Tony Abbott is convinced he is a 'modern man' as he parried accusations from Labor ministers that he behaves quite differently when dealing with female colleagues at the Parliament.
Health Minister Tanya Plibersek scored the opposition leader for displaying too rough of a demeanour while dispensing his duties as the man for the Coalition, especially on how he themes his arguments with the leading female figures at the House of Representatives.
With the acting Speaker of the House Anna Burke, Mr Abbott appeared not to mince words as Ms Plibersek told ABC on Tuesday that it seemed became a habit for the Liberal leader to pick a verbal tussle with Ms Burke.
"He's constantly offering unsolicited advice to the deputy speaker," the Labor frontbencher noted.
And the two's intense scuttle peaked yesterday during Question Time when Ms Burke instructed the opposition leader to take back his word, accusing Prime Minister Julia Gillard of being a liar, without further qualifications.
Mr Abbott obliged but injected still that Ms Gillard's earlier statement was untrue, earning the snide an ejection from the chamber for an hour.
Such has been the constant problem with the Coalition leader, Ms Plibersek stressed.
He appeared delighted tussling with Ms Burke and "he's been constantly sledging the Prime Minister across the table," she explained.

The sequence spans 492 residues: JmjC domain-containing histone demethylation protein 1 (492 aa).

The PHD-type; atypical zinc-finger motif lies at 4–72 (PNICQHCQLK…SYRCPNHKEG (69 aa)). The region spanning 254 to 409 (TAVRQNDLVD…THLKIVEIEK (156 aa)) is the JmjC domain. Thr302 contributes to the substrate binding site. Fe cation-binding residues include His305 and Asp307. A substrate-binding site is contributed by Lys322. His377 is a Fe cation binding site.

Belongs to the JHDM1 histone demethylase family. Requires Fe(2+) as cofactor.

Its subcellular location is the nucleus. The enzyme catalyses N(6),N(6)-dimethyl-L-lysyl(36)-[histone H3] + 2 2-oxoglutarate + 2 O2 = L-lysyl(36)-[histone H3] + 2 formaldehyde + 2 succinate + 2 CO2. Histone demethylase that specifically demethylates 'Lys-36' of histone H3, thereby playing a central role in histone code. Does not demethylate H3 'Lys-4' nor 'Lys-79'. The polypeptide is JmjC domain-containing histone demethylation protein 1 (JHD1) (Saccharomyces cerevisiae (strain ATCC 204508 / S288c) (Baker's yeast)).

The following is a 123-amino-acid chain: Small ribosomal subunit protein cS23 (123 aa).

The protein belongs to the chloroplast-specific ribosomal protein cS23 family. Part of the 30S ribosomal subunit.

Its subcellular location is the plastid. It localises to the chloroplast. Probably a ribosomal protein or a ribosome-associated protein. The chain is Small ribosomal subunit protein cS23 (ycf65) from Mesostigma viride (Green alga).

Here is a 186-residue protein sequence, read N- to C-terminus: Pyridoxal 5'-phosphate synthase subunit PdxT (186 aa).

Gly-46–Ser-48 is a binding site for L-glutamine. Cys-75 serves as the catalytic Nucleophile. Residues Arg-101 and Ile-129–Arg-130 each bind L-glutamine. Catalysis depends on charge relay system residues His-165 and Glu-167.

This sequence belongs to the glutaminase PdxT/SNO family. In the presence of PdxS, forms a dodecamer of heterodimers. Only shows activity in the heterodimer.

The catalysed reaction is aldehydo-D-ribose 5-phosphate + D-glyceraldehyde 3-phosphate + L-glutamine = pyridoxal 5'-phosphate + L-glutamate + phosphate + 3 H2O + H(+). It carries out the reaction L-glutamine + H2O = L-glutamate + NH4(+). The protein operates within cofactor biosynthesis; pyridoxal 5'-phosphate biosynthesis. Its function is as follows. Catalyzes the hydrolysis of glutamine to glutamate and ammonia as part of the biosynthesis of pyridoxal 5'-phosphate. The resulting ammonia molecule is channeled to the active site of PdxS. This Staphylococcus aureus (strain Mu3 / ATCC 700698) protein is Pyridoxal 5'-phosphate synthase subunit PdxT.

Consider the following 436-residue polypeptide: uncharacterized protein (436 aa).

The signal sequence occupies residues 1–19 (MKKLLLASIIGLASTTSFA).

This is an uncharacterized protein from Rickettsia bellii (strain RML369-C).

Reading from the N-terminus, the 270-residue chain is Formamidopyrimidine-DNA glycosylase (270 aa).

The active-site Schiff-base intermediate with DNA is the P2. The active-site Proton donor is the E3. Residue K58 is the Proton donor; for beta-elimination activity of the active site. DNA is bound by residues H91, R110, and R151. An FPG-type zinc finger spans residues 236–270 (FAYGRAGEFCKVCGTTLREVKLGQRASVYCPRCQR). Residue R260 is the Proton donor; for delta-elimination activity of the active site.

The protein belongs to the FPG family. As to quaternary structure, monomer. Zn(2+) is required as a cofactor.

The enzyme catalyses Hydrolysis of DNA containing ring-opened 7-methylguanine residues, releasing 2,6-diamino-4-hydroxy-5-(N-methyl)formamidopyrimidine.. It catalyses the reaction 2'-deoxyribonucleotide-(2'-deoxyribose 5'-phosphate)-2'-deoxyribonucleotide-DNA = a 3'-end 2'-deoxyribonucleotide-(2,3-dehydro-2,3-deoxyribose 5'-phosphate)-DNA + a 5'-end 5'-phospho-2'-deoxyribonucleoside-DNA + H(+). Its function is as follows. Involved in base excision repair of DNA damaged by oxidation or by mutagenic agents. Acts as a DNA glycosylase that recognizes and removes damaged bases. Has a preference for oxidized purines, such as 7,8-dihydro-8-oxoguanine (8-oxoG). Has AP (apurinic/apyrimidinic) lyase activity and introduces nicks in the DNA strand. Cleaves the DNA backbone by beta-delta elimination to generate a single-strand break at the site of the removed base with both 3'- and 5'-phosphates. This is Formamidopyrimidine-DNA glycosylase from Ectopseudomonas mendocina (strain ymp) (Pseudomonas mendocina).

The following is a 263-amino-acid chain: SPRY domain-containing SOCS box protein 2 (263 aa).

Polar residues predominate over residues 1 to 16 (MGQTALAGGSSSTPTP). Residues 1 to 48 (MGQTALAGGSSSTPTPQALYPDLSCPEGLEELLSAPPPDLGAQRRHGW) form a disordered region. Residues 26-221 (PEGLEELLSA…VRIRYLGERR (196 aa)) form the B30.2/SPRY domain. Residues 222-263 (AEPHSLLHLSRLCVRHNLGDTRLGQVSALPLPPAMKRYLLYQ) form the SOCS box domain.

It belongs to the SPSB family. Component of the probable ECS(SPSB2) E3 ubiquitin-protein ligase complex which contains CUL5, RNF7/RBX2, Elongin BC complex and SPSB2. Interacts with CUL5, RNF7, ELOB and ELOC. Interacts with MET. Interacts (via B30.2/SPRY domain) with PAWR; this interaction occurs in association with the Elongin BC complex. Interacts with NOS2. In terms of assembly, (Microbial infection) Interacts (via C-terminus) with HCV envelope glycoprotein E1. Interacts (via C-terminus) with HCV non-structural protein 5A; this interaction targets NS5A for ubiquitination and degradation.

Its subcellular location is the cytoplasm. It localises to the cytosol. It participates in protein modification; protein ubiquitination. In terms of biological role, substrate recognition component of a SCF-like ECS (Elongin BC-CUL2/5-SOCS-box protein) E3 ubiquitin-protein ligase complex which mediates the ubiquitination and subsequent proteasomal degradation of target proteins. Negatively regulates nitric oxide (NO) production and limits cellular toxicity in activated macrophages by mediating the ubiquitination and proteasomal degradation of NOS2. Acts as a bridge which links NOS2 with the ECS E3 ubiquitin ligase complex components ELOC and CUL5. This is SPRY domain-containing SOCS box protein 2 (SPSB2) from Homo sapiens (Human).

And if her memory serves, Ms Plibersek noted "I don't recall him behaving the same way with the two previous speakers (all male)."
"I think he does find it very difficult that he's dealing with two women in positions of authority ... I think it is a problem being told what to do by a woman," News Ltd quoted the health minister as saying in offering her conclusion.
And Attorney-General Nicola Roxon, another ardent foe of Mr Abbott, could not help but to agree with the suggestions of colleague.
"It does seem to me that he's not very comfortable with capable women," Ms Roxon was reported by News.Com.Au as saying on Tuesday.
"Whether that's because I'm a woman or whether that's because I win arguments with him, I think is a matter for others to make their summation," she added.
Speaking to reporters today, Mr Abbott said the accusations were not making any sense.
He pointed to his normal environment, which he noted was dominated by women left and right - a wife and daughters at home and a female chief of staff at work.
"I am an entirely modern man in this respect ... and I take directions from women every day," Mr Abbott declared.
But Labor senior frontbencher Anthony Albanese was far from convinced.
Reflecting on Mr Abbott's actuations when Peter Slipper and Harry Jenkins were seated the Speaker podium, Mr Albanese thought that the Liberal leader was more accommodating of rulings that the gentlemen had issued.
But with Ms Burke, every ruling from the female deputy speaker would almost always elicit "challenges and snipes," from the opposition leader, Mr Albanese said.
The same goes for Ms Gillard, who Mr Albanese said was a constant recipient of abuses from Mr Abbott.
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